The U.N. gets a mandate, goes there, and finds out there’s no one to work with—the ministries are Potemkin. The I.M.F. goes in, says what’s wrong, and doesn’t do much about it. The World Bank hardly does anything. Vast numbers of people came to Libya to look for contracts, but nobody got any money, so they went away. NATO tried to design a national-defense system, but the Libyans failed to engage with them. The French were going to train three thousand police. Instead, they trained thirty. Then some cadets were sent to Jordan for training, but the Jordanians kicked them out after they burned down a sports facility, because they were angry about a flight delay.” In November, the official noted, three hundred Libyan soldiers being trained in the U.K. were expelled after half a dozen of them ran amok in an English village, sexually assaulting several women and raping a man. “The Libyans defeated everyone,” he said. “It didn’t matter whether you were Gandhi or Stalin. It didn’t matter how hard we tried, they defeated us all.”
Haftar is not fighting for democracy; he is a military man at heart. But, in a country full of militias and increasingly hospitable to Islamist extremists, his offensive may yet provide a small hope for stability. If military pressure can persuade the moderate members of Libya Dawn to break with the extremists in their ranks, it might help to create two mainstream factions that are at least willing to agree on the terms of negotiations. But, many Libyans told me, if Haftar does not prevail over the jihadists in Benghazi and Derna, the country will lurch closer to being what the British special envoy Jonathan Powell described to me as a “Somalia on the Mediterranean.”
[December 11 2014 No sanctions against Khalifa Haftar]
“The West is currently in trouble. The military gains Gen. Haftar is making against extremists on the ground in the city of Benghazi, in eastern Libya, make imposing sanctions on him or putting him on a list beside warlords unpalatable both publicly and officially,” the source added.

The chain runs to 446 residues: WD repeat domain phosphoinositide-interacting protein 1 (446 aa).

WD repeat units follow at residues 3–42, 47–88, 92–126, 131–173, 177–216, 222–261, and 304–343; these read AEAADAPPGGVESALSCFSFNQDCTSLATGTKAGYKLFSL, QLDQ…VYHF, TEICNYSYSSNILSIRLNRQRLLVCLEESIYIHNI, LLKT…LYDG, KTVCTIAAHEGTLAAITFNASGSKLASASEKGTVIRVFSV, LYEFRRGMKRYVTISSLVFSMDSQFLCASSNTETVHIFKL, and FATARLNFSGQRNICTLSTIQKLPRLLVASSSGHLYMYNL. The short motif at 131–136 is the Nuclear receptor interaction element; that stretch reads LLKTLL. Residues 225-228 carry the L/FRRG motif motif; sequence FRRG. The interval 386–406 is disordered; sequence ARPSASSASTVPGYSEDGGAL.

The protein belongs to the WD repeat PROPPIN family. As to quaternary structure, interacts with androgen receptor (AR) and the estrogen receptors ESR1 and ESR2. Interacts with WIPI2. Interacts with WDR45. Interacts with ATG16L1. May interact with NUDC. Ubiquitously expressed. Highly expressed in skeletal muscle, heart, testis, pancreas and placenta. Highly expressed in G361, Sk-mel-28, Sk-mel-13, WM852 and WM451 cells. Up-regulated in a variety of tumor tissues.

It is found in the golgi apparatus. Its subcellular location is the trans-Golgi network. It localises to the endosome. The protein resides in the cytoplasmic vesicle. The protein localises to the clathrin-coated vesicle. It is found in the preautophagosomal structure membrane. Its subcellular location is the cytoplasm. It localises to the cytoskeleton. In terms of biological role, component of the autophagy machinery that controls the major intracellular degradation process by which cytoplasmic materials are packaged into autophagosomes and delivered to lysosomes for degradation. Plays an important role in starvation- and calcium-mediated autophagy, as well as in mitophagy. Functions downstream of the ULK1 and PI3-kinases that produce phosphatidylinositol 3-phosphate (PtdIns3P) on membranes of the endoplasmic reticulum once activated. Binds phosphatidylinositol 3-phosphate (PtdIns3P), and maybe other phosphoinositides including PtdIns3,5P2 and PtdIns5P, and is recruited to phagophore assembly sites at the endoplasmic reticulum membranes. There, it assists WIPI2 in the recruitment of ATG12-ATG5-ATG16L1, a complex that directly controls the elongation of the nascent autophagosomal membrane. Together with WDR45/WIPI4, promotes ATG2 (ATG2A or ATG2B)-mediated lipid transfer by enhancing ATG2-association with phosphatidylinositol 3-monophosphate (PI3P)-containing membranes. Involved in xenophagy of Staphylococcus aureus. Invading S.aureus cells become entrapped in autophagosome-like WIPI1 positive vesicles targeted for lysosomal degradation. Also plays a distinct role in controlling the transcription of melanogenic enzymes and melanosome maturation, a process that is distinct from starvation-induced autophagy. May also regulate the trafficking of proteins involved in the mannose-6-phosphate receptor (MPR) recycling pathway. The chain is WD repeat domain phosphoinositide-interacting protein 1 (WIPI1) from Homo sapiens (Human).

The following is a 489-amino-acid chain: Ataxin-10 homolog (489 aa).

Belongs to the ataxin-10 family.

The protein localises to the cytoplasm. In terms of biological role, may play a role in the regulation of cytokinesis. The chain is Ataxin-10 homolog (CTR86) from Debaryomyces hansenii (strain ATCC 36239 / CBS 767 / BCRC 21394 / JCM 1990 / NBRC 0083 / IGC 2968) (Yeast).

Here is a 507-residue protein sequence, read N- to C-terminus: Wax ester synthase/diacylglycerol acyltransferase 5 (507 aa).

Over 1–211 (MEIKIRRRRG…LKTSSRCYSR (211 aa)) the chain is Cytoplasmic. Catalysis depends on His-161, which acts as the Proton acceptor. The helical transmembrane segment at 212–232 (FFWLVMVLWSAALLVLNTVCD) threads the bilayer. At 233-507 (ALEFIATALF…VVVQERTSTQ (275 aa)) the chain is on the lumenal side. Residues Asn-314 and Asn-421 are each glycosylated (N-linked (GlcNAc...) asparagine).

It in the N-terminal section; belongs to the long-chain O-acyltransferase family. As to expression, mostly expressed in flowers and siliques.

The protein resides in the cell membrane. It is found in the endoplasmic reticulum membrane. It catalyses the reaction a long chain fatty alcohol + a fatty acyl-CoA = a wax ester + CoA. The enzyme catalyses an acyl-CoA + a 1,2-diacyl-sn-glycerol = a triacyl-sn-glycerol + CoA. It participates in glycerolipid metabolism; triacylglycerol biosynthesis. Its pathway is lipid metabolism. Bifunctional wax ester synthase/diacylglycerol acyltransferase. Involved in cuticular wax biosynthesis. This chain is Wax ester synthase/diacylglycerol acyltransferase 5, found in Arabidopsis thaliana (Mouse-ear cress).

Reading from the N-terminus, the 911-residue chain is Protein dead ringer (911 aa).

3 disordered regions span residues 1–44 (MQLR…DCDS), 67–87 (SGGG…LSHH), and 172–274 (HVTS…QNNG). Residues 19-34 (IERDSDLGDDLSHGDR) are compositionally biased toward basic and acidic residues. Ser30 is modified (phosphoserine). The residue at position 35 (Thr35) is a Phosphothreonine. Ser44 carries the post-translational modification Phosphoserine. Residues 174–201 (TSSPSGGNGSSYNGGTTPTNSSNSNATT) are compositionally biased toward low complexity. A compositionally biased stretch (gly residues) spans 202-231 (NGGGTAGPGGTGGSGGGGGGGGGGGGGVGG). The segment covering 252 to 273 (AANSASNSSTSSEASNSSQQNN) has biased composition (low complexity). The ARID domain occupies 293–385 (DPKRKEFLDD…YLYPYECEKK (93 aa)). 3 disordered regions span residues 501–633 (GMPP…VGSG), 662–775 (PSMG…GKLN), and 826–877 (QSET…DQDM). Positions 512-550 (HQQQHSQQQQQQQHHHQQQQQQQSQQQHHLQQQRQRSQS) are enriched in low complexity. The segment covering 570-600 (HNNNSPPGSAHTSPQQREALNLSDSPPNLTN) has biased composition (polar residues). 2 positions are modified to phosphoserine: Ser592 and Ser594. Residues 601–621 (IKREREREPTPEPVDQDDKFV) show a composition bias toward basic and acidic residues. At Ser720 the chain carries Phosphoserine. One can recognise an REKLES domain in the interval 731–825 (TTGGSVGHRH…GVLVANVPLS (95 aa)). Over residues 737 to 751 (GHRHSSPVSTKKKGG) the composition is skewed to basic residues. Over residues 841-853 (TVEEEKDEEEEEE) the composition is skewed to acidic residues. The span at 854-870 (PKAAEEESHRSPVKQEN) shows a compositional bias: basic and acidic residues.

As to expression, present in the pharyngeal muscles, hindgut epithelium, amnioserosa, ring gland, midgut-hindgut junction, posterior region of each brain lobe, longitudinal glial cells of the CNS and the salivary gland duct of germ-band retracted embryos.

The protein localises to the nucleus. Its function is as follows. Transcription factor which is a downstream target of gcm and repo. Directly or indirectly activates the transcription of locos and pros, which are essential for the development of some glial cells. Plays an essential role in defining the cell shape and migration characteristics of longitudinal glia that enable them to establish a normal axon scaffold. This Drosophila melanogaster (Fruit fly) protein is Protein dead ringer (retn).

The Tobruk government was considering appointing Haftar as the commander-in-chief of the country’s armed forces. “According to information we have received, Britain is pushing strongly to include Haftar in the sanctions list but France objected,” said the minister.
Britain’s Foreign Office declined to confirm that it was seeking sanctions against Haftar.
November 29 State Department terms Tripoli Airport airstrike ‘political problem’]
Libyan Major General Khalifa Haftar, said November 28 he has given himself two weeks to take Benghazi and three months to recapture the capital Tripoli. “Egypt, Algeria, the Emirates and Saudi Arabia have sent us arms and ammunitions, but only their older technology.
25 November 2014: MR. RATHKE State Dept: Again, we urge all parties to cease all military operations. We support the implementation of UN Security Council Resolution 2174 to address Libya’s peace and stability, and we think that there’s – these are political problems. They require a political solution.
QUESTION: And are you aware that the prime minister has said that it was the government’s air force that conducted this attack on Tripoli airport?
MR. RATHKE: We’re aware of those reports, but again, we are seeking more information and aren’t able to confirm those details.
[July 14 State Department terms Tripoli Airport fight ‘Posturing’]